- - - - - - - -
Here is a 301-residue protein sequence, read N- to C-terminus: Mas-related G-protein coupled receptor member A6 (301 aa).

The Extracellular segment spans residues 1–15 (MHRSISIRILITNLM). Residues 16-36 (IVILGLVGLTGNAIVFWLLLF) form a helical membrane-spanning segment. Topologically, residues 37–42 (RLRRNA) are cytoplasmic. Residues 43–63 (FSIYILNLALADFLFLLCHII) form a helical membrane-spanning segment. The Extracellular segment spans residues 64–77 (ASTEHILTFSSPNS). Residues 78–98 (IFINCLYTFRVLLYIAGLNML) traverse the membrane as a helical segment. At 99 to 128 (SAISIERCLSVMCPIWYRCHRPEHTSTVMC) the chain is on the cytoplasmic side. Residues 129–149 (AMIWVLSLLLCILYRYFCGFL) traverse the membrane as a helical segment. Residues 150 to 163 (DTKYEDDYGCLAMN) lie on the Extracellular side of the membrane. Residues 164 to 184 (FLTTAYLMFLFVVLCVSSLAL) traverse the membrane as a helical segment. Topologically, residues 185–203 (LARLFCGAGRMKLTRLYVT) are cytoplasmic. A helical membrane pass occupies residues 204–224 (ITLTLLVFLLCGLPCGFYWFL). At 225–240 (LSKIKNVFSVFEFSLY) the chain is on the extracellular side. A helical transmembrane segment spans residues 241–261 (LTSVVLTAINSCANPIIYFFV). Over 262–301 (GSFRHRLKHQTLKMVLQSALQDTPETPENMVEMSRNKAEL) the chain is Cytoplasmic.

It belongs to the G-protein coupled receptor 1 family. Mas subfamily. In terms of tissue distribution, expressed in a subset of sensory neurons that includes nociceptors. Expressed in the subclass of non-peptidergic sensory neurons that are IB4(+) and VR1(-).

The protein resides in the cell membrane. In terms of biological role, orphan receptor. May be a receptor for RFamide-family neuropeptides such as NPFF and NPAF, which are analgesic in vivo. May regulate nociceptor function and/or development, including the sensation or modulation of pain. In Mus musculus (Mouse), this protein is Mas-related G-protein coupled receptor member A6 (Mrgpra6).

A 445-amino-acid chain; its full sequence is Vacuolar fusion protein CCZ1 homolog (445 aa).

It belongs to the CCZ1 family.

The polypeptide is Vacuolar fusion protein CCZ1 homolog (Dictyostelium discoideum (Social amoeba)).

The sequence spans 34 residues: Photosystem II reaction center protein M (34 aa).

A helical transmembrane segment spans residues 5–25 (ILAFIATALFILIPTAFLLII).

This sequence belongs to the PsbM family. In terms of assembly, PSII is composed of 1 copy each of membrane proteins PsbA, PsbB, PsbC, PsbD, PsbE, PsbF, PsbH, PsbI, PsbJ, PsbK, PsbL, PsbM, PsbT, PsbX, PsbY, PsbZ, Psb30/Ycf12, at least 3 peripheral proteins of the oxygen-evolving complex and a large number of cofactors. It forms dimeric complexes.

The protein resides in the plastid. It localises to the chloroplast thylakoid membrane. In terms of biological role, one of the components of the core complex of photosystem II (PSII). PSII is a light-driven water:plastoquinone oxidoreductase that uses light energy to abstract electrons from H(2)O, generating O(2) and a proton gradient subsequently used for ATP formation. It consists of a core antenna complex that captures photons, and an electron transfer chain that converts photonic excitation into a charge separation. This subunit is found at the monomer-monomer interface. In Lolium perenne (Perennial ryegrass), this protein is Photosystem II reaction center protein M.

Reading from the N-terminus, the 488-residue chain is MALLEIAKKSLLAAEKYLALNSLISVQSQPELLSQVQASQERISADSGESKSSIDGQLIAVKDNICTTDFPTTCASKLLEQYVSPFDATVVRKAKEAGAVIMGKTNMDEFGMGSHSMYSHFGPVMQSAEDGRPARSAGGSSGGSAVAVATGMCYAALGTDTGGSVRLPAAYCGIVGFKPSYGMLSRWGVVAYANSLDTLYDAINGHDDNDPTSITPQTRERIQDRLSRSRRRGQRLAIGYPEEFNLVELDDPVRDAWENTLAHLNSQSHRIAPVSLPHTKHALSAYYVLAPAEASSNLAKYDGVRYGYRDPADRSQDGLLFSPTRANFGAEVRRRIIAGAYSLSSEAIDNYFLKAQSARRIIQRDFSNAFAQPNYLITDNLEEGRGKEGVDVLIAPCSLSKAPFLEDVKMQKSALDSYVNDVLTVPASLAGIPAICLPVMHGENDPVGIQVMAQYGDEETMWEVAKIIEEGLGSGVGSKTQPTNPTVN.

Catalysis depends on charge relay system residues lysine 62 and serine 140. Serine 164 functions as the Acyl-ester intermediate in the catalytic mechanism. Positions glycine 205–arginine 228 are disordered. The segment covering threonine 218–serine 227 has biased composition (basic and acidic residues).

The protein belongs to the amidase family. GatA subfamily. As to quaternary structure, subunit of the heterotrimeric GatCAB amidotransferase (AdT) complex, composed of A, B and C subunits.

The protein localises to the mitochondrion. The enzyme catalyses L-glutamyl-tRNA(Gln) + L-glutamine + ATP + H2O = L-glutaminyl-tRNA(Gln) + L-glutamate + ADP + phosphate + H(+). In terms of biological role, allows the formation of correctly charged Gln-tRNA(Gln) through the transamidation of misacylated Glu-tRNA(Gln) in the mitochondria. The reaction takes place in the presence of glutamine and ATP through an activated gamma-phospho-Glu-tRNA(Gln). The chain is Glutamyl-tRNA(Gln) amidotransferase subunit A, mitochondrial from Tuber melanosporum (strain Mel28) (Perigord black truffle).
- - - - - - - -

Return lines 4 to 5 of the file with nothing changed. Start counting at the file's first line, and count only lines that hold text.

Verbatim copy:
The protein resides in the cell membrane. In terms of biological role, orphan receptor. May be a receptor for RFamide-family neuropeptides such as NPFF and NPAF, which are analgesic in vivo. May regulate nociceptor function and/or development, including the sensation or modulation of pain. In Mus musculus (Mouse), this protein is Mas-related G-protein coupled receptor member A6 (Mrgpra6).

A 445-amino-acid chain; its full sequence is Vacuolar fusion protein CCZ1 homolog (445 aa).